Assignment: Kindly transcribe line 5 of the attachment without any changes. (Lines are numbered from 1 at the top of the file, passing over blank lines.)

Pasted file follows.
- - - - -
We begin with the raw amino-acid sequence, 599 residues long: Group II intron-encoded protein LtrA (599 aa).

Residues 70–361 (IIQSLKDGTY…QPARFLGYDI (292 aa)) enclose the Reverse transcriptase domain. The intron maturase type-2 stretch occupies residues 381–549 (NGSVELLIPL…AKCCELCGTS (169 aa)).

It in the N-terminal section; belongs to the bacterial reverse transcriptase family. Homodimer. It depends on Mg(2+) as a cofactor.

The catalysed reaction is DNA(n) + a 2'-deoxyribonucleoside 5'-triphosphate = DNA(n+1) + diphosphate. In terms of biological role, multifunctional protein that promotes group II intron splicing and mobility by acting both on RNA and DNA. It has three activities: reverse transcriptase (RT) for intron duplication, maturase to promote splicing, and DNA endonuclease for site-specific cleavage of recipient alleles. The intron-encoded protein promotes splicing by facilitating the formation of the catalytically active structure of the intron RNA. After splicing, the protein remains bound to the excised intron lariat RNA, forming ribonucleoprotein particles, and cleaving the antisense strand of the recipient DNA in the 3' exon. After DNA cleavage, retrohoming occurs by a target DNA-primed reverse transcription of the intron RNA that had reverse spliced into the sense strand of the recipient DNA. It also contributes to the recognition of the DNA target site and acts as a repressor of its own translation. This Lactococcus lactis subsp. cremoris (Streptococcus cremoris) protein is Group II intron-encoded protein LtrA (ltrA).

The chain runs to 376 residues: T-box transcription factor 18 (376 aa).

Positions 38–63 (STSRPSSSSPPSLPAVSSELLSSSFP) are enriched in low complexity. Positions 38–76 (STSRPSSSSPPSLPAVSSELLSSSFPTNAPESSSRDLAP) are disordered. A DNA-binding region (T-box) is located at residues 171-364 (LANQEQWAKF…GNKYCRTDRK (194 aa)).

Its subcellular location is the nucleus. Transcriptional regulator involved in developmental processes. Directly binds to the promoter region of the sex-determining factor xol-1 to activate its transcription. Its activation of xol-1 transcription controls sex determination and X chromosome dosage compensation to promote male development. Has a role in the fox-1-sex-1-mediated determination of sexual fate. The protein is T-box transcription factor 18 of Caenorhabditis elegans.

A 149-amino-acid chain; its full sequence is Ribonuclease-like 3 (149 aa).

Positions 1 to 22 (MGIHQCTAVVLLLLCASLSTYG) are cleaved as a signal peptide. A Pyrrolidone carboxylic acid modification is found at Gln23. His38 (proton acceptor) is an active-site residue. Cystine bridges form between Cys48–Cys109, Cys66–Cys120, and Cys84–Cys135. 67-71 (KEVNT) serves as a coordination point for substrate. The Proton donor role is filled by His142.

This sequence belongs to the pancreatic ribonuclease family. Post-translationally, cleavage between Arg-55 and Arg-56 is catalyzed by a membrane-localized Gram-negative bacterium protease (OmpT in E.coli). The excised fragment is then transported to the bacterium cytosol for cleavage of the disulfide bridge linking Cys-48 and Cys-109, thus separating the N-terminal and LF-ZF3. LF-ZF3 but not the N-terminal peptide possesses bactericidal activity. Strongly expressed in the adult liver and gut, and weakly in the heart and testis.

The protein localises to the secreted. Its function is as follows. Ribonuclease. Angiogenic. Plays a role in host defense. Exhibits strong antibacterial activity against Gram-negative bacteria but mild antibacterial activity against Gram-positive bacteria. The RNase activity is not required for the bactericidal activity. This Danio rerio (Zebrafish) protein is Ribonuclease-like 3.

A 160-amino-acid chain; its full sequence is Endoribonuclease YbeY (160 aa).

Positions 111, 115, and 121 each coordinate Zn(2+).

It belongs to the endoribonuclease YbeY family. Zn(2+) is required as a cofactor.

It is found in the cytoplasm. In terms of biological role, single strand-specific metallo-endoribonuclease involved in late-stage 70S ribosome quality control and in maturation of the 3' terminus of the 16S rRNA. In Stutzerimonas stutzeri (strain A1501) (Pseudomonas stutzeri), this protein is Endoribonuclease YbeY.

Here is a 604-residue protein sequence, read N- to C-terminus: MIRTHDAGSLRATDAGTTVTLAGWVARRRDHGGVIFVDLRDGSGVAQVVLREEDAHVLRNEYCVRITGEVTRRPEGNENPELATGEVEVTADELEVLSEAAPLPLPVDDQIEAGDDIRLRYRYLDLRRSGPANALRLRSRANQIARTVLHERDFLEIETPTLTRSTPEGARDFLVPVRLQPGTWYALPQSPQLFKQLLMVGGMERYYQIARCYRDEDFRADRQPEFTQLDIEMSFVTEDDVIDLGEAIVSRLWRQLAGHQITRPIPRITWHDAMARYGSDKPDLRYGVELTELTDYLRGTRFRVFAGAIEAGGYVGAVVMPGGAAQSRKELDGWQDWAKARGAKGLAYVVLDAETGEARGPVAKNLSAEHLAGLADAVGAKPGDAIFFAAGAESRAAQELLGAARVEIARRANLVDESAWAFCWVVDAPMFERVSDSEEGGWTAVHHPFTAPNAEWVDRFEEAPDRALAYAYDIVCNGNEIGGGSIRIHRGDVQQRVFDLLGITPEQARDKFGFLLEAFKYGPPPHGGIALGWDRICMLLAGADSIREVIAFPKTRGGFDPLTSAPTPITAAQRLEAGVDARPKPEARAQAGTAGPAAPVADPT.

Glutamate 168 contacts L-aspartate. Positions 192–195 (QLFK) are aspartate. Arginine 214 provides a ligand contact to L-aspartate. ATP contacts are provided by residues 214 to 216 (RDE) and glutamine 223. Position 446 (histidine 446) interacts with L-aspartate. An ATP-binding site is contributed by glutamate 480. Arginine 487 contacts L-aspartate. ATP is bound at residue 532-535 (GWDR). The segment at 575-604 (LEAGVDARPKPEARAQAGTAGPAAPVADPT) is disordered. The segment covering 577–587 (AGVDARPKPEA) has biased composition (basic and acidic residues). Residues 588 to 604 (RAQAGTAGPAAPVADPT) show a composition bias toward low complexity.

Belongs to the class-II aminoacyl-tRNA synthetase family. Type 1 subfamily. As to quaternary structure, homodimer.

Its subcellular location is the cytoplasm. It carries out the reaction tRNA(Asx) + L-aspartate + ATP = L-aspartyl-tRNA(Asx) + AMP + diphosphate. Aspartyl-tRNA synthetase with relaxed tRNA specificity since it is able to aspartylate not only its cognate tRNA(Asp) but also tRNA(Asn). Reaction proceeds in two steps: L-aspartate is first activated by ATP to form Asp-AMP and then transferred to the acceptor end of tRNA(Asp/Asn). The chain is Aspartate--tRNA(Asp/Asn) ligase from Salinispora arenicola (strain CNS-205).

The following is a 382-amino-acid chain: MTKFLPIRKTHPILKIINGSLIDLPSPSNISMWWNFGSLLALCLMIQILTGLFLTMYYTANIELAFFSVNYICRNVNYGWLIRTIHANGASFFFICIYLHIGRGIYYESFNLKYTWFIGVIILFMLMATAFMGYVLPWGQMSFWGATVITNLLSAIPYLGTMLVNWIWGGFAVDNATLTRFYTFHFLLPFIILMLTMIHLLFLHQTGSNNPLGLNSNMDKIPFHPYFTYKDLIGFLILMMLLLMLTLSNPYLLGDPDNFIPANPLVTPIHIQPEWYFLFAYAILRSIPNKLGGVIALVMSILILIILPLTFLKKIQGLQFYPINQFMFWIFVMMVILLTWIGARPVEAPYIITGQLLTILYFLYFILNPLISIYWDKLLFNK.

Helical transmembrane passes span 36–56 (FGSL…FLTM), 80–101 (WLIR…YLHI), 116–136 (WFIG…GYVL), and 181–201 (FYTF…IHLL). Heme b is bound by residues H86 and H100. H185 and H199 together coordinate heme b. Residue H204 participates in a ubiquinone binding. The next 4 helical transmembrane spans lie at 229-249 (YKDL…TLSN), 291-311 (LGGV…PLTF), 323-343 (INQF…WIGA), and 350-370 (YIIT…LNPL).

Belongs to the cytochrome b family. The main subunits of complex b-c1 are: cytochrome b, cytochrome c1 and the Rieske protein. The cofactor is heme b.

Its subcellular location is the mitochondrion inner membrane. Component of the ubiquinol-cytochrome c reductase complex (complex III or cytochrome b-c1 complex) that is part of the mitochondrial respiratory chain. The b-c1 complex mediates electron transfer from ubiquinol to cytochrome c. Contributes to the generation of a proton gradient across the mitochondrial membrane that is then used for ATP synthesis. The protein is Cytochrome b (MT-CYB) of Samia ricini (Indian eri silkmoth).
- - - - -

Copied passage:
The chain runs to 376 residues: T-box transcription factor 18 (376 aa).